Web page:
Textured Portraits: The Ken Blackbird Collection, Photography from the Buffalo Bill Center of the West, is a traveling exhibition of the work of Ken Blackbird, a photojournalist with 30 years of experience photographing Native life on reservations in Montana and Wyoming. The 30 photographs selected for Textured Portraits reflect Mr. Blackbird’s exceptional visual artistry. His subjects are expressed in a range of photographic genres, from action photos to abstract studies of light and shadow.
Quiet portraits of tribal elders are juxtaposed with night scenes at Crow Fair, behind-the-scenes glimpses of the Cody Stampede rodeo, and such activities as ranching and rural life on the Fort Belknap Reservation, where he is an enrolled Assiniboine member of the community. He offers what have elsewhere been described as “textured portraits of life,” studies of people “interwoven with their environment or steeped in their rituals.”
Blackbird captures the vitality of Native life. Unlike romantic figures seen in historic photographs, he makes images of “life as it should be – the people still holding powwows and ceremonies, and knowing that they always will.” The collection also includes oral history interviews with his subjects, reflecting his dedication to the people he photographs.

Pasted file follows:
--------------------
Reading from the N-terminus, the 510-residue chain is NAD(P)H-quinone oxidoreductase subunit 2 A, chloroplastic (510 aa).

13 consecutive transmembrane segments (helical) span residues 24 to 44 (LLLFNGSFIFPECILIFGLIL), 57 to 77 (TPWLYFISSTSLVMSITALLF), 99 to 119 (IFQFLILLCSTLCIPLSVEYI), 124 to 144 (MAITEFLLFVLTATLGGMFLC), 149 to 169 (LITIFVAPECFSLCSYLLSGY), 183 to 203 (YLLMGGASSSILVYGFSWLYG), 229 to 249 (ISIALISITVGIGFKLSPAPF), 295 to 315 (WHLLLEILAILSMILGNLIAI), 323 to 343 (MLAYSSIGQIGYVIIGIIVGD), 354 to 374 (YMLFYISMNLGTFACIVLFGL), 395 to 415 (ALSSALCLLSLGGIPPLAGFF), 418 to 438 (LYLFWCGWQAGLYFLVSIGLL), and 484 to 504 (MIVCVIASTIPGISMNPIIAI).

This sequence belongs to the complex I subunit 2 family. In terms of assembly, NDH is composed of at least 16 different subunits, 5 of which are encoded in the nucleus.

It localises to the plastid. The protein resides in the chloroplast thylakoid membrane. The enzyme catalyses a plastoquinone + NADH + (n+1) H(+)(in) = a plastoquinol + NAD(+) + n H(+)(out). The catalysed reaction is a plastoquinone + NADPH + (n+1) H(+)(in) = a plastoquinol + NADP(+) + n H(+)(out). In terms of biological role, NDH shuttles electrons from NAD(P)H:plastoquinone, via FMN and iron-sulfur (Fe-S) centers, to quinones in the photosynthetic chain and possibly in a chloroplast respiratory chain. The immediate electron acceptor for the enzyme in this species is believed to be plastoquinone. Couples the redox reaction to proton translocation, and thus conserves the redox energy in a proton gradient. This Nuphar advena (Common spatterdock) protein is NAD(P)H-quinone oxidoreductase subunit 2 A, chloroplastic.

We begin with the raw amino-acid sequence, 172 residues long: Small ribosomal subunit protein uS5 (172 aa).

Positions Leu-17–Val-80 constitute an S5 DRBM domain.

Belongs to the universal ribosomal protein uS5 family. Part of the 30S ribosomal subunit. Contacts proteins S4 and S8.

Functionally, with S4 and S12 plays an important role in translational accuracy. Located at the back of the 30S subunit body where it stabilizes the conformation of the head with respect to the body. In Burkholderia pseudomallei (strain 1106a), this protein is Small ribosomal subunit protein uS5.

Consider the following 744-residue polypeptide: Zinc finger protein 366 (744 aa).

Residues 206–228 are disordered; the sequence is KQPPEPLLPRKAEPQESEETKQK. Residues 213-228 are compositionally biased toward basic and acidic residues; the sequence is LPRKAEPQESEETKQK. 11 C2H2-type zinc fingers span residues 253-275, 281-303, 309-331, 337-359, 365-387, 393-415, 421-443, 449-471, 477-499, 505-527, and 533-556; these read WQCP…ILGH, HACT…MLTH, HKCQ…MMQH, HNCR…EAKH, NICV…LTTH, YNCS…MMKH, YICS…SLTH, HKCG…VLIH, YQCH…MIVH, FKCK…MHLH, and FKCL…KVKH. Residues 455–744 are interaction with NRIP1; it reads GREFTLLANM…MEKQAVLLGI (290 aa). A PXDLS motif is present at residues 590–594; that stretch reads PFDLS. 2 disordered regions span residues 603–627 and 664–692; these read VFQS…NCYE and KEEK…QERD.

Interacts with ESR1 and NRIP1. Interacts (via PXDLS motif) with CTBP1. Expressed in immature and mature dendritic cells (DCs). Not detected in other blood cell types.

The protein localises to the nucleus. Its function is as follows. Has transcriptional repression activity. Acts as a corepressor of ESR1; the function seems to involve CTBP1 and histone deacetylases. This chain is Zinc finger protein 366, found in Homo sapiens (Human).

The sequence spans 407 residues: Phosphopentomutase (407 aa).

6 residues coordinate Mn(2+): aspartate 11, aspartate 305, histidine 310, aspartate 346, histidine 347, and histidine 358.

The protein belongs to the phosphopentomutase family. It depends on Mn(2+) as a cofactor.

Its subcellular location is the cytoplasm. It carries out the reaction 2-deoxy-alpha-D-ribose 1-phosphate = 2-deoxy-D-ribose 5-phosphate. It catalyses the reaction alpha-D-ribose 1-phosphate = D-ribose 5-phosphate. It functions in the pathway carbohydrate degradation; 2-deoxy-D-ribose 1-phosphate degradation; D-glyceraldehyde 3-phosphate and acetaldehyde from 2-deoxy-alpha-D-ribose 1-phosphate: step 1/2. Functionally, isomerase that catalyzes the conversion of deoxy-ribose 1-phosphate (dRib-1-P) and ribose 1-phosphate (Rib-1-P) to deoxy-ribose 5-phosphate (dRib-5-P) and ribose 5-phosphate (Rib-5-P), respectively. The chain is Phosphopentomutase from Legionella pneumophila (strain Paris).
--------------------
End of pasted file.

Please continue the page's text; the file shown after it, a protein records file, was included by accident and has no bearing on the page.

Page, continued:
Ken Blackbird sees his work as a continuum. Instead of telling stories in the old ways – on painted hides or ledger books – he captures history with a camera. When visiting home, or other reservations, he always enjoys meeting people and spending time with them, and recording these moments in images. Blackbird has learned to take good pictures to honor his subjects and knows it is important to follow cultural protocol, even as a tribal member. The process can be a slow one, but the time spent brings opportunities to visit and learn–and often brings the unexpected to the photographs.
Credit: Exhibition overview from museum website